EXPECTATIONS: Another teen survival flick, but made with insane bat-shit flair by Takashi Miike.
REVIEW: Takashi Miike is a maverick filmmaker that very little people can match in terms of versatility or even insanity, but Sion Sono or Tetsuya Nakashima are close to surpassing him. Miike’s films in the past 10 years have become more commercial and mainstream and to some of his loyal followers, it is seen as disappointing to say the least. His films, in many people’s opinions, haven’t had the lasting appeal of say Visitor Q, Ichi the Killer or Audition etc. I still enjoy his works like romantic musical For Love’s Sake, the yakuza comedy The Mole Song and the police thriller Shield of Straw though. But fortunately for some, in recent years, he has had a bit of a resurgence in terms of dark and violent works like the teen survival flick Lesson of the Evil and the horror film Over Your Dead Body. As the Gods Will continues that trend, but he combines the commercial aspirations of his recent films, the ultra-violence of his early films and the manga’s inherent weirdness to make an entertaining ride that will shock, thrill and amuse all at once.
The film starts off showing its various characters musing about their supposed boring lives, consisting of Shun (Sota Fukushi), a self-confident teenager who shoplifts violent video games, Amaya (Ryunosuke Kamiki), a student with a dark side and Ichika (Hirona Yamazaki), a schoolgirl that Shun has a crush on. Then we cut to a bunch of students in the middle of a game or Red Light, Green Light, but it involves a Daruma doll with murderous intentions and if anyone loses the game, they will die in exaggerated ways that would make David Cronenberg laugh uproariously. Following on this macabre event, the survivors must go through many rounds of deadly games to ensure their survival and also investigate why these games are happening. The games range from physicality to mentality, all involving downright insanity and also perhaps something interplanetary. Throughout these games, there is a subplot about a reclusive computer geek (Nao Omori), who investigates the happenings of the games, which apparently are occurring around the world.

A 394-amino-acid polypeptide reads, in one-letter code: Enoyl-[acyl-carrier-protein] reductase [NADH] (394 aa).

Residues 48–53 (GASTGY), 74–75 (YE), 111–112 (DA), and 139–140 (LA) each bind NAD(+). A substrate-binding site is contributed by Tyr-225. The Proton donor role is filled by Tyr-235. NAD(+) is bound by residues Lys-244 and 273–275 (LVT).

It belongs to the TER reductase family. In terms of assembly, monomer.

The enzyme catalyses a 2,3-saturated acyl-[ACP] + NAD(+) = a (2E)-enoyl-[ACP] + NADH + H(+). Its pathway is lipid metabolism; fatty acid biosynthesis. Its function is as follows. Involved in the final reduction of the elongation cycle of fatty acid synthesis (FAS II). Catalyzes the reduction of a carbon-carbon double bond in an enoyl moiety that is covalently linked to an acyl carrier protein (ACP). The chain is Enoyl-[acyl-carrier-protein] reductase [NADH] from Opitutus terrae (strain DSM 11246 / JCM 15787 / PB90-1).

The first game, which is witnessed after the first minute, is probably the best scene in the entire movie, since it involves shockingly crazy ultra-violence of heads exploding, hilarious delivery of lines from the Daruma doll itself and pitch-perfect performances from the young cast. They all act entertainingly over-the-top and some of the deaths just made me laugh. It’s almost a shame that the film doesn’t top the first game but there are many games that are almost just as entertaining, which involve giant cats and giant polar bears, wooden dolls and others out-of-this-world stuff. The characters themselves are typical archetypes of teen survival flicks (the reluctant hero, the anti-hero, the scumbag, the love interest etc.) but they are likable enough to root for and tip-toe the line between annoying and hyperactive. Ryunosuke Kamiki stands out as Amaya, the anti-hero who may or many not be evil in his intentions while Shota Sometani also stands out in his performance, but I won’t say what he does. Let’s just say that he deserves a thumbs-up from me.